Government interest payments on borrowing soar as inflation rises

The ONS said interest payments rose to the highest January level in 25 years but self-assessment tax receipts increased.

22 February 2022

The Treasury banked more cash from self-assessment tax returns last month than a year earlier.

But soaring inflation led to interest payments on Government debt rising to the highest level since records began nearly 25 years ago.

The Office for National Statistics (ONS) revealed that tax returns brought in £18.4 billion in January, compared with £16.4 billion in January 2021.

Rises in Government receipts helped borrowing levels swing to a surplus of £2.9 billion, compared to a deficit of £2.5 billion a year earlier.

This was above expectations but remains £7 billion below the surplus recorded in January 2020 before the pandemic.

A major factor in the borrowing levels not being higher was the soaring interest being paid by the Government on its debts, which is pegged to the RPI measure of inflation.

RPI hit 7.8% in January, leading to interest payments of £6.1 billion in January – the highest amount for that month since records began in April 1997.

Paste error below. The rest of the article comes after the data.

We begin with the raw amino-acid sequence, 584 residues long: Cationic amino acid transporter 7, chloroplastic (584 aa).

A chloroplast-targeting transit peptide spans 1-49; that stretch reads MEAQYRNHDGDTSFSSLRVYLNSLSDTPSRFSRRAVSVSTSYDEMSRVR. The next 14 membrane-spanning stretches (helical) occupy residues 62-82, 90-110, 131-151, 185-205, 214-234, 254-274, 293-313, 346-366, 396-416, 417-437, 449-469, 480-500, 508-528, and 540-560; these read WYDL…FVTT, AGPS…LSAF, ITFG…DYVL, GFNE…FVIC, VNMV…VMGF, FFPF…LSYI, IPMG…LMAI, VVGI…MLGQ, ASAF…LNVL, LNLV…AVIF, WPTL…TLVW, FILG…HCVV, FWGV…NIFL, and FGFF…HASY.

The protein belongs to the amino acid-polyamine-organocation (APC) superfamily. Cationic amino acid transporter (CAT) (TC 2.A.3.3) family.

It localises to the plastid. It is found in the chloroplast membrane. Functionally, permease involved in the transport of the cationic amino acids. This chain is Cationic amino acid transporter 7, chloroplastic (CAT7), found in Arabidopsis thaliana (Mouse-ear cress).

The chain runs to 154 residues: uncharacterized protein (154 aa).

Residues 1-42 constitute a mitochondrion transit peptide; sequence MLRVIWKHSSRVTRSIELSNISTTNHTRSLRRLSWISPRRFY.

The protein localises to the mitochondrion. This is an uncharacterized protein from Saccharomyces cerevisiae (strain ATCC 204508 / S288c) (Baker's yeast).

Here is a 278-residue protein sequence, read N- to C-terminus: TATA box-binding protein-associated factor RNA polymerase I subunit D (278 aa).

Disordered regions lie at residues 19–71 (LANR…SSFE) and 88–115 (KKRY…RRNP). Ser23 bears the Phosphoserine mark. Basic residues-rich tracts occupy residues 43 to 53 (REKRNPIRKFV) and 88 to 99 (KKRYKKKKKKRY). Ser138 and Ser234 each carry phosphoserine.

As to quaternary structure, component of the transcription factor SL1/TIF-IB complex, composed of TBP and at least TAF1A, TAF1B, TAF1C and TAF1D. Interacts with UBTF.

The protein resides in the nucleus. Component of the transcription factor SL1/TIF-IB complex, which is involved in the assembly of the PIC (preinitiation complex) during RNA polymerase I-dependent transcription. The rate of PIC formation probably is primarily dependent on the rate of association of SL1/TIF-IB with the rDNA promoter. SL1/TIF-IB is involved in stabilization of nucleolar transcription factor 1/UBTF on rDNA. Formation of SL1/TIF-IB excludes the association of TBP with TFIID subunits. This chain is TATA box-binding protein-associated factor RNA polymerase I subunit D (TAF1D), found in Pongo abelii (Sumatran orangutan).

This was £4.5 billion more than the previous January, although they were below the all-time high of £9 billion in June last year.

The ONS added that public sector borrowing from the end of March to December was £138.5 billion – the second highest since records began in 1993.

The data also showed that public sector debt, excluding public sector banks, was £2.32 trillion at the end of the month, or around 94.9% of gross domestic product (GDP).

Chancellor of the Exchequer Rishi Sunak said: “We provided unprecedented support throughout the pandemic to protect families and businesses and it has worked, with the UK seeing the fastest economic growth in the G7 last year.”

The UK saw the biggest economic fall during 2020 of all G7 countries before swinging to the biggest growth in 2021.

Mr Sunak added: “But our debt has increased substantially and there are further pressures on the public finances, including from rising inflation.

“Keeping the public finances on a sustainable path is crucial so we can continue helping the British people when needed, without burdening future generations with high debt repayments.”

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